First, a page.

Wondering which type of contraception is right for you? The good news is there are plenty of options to choose from, from condoms to the contraceptive pill. But one birth control method you might not know as much about is the implant.
Recent stats published by the Centers for Disease Control and Prevention (CDC) show the implant is not the most popular form of birth control: just 10.4% of women in the United States aged 15–49 surveyed who use birth control have the implant or an IUD (coil), whereas 14% use the pill, and 18.1% have been sterilized.
But the implant is definitely worth considering. It’s 99% effective, quickly reversible, and lasts three years. It can take the stress out of family planning, especially as you don’t have to remember to take a pill every day!
Below, we’ve pulled together an expert guide to the birth control implant. Read on to find out how it works, how effective it is, and where to get it fitted.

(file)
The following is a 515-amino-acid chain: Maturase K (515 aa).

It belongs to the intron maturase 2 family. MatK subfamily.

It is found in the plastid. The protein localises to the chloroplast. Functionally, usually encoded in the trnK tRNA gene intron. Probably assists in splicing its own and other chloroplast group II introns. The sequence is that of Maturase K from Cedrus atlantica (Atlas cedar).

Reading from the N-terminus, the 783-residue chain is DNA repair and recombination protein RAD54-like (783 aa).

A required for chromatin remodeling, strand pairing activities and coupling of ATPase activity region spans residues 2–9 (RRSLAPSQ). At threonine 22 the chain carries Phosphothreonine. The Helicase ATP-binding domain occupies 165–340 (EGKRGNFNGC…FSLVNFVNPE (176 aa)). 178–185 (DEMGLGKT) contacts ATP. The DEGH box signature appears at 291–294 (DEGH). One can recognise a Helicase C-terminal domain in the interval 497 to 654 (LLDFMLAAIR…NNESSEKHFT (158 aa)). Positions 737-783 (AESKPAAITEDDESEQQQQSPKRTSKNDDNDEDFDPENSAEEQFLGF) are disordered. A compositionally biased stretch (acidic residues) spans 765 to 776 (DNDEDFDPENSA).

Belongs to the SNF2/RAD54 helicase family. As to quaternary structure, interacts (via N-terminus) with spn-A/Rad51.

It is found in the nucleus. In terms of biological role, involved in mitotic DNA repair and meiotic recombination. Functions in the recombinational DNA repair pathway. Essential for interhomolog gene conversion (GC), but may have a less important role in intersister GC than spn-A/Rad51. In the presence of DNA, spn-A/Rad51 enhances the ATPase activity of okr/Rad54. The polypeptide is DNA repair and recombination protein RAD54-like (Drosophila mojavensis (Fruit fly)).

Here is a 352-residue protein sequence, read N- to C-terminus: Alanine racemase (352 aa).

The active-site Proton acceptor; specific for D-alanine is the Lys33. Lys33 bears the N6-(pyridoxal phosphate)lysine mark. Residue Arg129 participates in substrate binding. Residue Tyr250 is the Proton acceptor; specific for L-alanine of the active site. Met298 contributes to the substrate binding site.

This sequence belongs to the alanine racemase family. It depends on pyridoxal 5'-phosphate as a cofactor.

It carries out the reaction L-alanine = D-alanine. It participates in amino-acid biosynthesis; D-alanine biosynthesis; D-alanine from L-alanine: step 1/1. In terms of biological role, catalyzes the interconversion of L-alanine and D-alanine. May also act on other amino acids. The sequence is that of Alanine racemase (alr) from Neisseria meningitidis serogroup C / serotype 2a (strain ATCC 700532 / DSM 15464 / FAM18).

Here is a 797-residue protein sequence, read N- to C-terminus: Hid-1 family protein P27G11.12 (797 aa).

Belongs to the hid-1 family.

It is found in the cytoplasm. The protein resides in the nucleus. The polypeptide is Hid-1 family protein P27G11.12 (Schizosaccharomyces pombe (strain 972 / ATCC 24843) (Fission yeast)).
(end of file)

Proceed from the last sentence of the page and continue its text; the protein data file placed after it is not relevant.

The birth control implant (aka Nexplanon) is a small, flexible plastic rod that looks a bit like a matchstick. It’s inserted just under the skin on the inside of your upper arm by a health care professional and releases hormones directly into your bloodstream to prevent unplanned pregnancy.
Like an IUD, the birth control implant is labeled as a long-acting reversible contraceptive (LARC) or “fit and forget” method. That means you can have the arm implant inserted and don’t have to worry about contraception again for around three years. After that, it’ll need to be removed and replaced.
That said – if for any reason you change your mind, experience side effects, or aren’t happy with the implant – you don’t have to wait until the three years are up. Your medical professional can remove it immediately. Then, if you want to get pregnant, you can start trying for a baby right away. In fact, 90% of women find their period returns within 90 days of having the implant removed.